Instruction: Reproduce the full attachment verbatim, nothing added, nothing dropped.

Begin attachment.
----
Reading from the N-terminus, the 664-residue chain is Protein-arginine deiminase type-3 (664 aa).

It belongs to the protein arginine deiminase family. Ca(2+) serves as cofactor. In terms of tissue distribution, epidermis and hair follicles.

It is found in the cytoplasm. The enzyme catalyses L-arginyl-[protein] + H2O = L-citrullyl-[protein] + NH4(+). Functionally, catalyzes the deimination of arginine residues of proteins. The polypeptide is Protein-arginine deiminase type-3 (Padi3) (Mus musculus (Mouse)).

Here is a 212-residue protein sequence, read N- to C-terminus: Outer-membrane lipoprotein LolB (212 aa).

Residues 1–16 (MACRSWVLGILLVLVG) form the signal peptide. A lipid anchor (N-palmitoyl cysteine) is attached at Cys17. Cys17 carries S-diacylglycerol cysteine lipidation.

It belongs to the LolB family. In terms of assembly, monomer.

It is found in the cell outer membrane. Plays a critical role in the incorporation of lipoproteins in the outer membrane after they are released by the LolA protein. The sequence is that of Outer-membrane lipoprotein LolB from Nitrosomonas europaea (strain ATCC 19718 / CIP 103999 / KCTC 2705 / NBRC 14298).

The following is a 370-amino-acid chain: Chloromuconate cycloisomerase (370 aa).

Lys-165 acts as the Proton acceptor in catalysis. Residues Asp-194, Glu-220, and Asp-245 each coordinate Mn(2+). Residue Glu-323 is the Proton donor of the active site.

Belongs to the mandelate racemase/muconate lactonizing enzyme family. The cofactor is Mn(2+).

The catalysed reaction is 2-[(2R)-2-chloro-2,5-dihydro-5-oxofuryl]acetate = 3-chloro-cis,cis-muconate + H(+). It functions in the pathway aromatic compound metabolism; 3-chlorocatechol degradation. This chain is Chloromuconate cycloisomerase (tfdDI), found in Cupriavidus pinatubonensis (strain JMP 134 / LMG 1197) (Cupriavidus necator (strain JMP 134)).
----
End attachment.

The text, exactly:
Reading from the N-terminus, the 664-residue chain is Protein-arginine deiminase type-3 (664 aa).

It belongs to the protein arginine deiminase family. Ca(2+) serves as cofactor. In terms of tissue distribution, epidermis and hair follicles.

It is found in the cytoplasm. The enzyme catalyses L-arginyl-[protein] + H2O = L-citrullyl-[protein] + NH4(+). Functionally, catalyzes the deimination of arginine residues of proteins. The polypeptide is Protein-arginine deiminase type-3 (Padi3) (Mus musculus (Mouse)).

Here is a 212-residue protein sequence, read N- to C-terminus: Outer-membrane lipoprotein LolB (212 aa).

Residues 1–16 (MACRSWVLGILLVLVG) form the signal peptide. A lipid anchor (N-palmitoyl cysteine) is attached at Cys17. Cys17 carries S-diacylglycerol cysteine lipidation.

It belongs to the LolB family. In terms of assembly, monomer.

It is found in the cell outer membrane. Plays a critical role in the incorporation of lipoproteins in the outer membrane after they are released by the LolA protein. The sequence is that of Outer-membrane lipoprotein LolB from Nitrosomonas europaea (strain ATCC 19718 / CIP 103999 / KCTC 2705 / NBRC 14298).

The following is a 370-amino-acid chain: Chloromuconate cycloisomerase (370 aa).

Lys-165 acts as the Proton acceptor in catalysis. Residues Asp-194, Glu-220, and Asp-245 each coordinate Mn(2+). Residue Glu-323 is the Proton donor of the active site.

Belongs to the mandelate racemase/muconate lactonizing enzyme family. The cofactor is Mn(2+).

The catalysed reaction is 2-[(2R)-2-chloro-2,5-dihydro-5-oxofuryl]acetate = 3-chloro-cis,cis-muconate + H(+). It functions in the pathway aromatic compound metabolism; 3-chlorocatechol degradation. This chain is Chloromuconate cycloisomerase (tfdDI), found in Cupriavidus pinatubonensis (strain JMP 134 / LMG 1197) (Cupriavidus necator (strain JMP 134)).